Spiders Spun Her Career (Oct, 1949)
I really like her homemade magnifying glasses.
Spiders Spun Her Career
By Luis Hochman
Meet a housewife who lives on the cobwebs in her home—and just loves Black Widows.
“COME into my parlor,” said Mrs. Nan Songer to the big spider who sidled up beside her at her home in Yucaipa, Calif.
Because she not only refused to follow in Little Miss Muffet’s hasty footsteps but invited the spider into her home, the insects now are busy repaying Mrs. Songer for her kindness by spinning her the oddest career in the country—cultivating cobwebs, right in her own home. Every day her brood of more than 50 spiders turn out hundreds of feet of fine silken strands that she sells to manufacturers of precision optical instruments. These clients use the delicate cobwebbing for cross hairs in gunsights, bombsights, surveyor’s transits, periscopes, observatory instruments, and other scientific apparatus.
It all started 11 years ago when Mrs. Songer, who was fascinated by the friendly spider, got interested in collecting other spiders and moths, butterflies and crickets. She studied their habits, then reported her findings to the Smithsonian Institution in Washington, D. C. Before she realized it, she had built up a reputation as an authority on bugs.
When war broke out in 1941, the U.S. Bureau of Standards asked her: “Can you produce high-grade spider web in quantity?”
Mrs. Songer said yes, she could—and has been doing it ever since. Her spiders played a vital part in winning the war on all fronts, since they made it possible to mass-produce optical instruments of great precision.
Today, she has a parlor full of healthy, contented spiders. She keeps them in cloth-covered jars and screened-in cages and segregates those species like the Black Widow, that don’t get along well together, into separate bottles. A little dried shrubbery, thrown into each jar, gives the spiders enough support to build their web homes. But this is not the web Mrs. Songer sells. That’s drawn directly from the spider at the right time and carefully wound around wire frames for the manufacturer in individual strands up to two inches in length.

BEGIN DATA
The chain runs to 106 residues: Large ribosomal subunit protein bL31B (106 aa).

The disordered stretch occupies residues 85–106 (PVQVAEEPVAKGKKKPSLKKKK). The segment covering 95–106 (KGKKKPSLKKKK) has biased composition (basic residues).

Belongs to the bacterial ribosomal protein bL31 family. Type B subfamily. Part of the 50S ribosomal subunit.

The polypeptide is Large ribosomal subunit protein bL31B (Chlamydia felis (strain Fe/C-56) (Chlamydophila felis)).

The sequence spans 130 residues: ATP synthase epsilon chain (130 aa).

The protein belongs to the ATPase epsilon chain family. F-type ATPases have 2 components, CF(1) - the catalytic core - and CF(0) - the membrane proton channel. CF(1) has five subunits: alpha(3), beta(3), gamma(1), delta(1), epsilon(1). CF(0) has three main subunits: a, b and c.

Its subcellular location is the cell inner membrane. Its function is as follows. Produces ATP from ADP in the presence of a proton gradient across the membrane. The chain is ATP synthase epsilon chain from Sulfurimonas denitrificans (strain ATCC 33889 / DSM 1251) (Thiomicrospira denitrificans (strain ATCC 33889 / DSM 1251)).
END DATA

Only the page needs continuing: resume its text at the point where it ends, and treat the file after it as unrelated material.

Since most spiders spin brittle, cottony stuff, Mrs. Songer uses only those breeds that yield a strong, elastic web of consistent quality and thickness. Top workers in her spidery are the Golden Garden, the Green Lynx and the Black Widow.
“You needn’t be afraid of the Black Widow,” she assures. “It’s one of the most friendly spiders—never bites you unless it gets hurt. I’ve handled them for years and never had an accident.”
Poisonous or not, Mrs. Songer always handles her spiders with tweezers. She grasps them firmly by the legs but takes care not to pull off their legs.
To milk the spider of its web, Mrs. Songer transfers the creature to a soft yucca block. Then she pins the spider down with a large staple passed over its body—much as a cow is pinned in its stall for milking. The spider’s legs also are clamped down to discourage its annoying habit of reaching behind and breaking off the silk strand.
With a dissecting needle, Mrs. Songer tickles the spider’s spinnerets until it starts giving out the silk. Next, she attaches the strand to the end of a freshly shellacked rectangular two-by-eight-inch wire frame and carefully winds up the webbing. It takes 54 turns, or nine feet, of web to fill a frame. Mrs. Songer sells this web to her clients for $25 per 100 feet.
An adult spider will produce 100 feet of web at a silking, while younger ones will give only 50 feet. Mrs. Songer can silk her spiders every four days. To prepare her cobwebbers, she feeds them well for two days. Then she takes them away from food for two more days to remove any impurities from their systems and insure clean strands. After yielding around 1000 feet of web, the spiders usually die.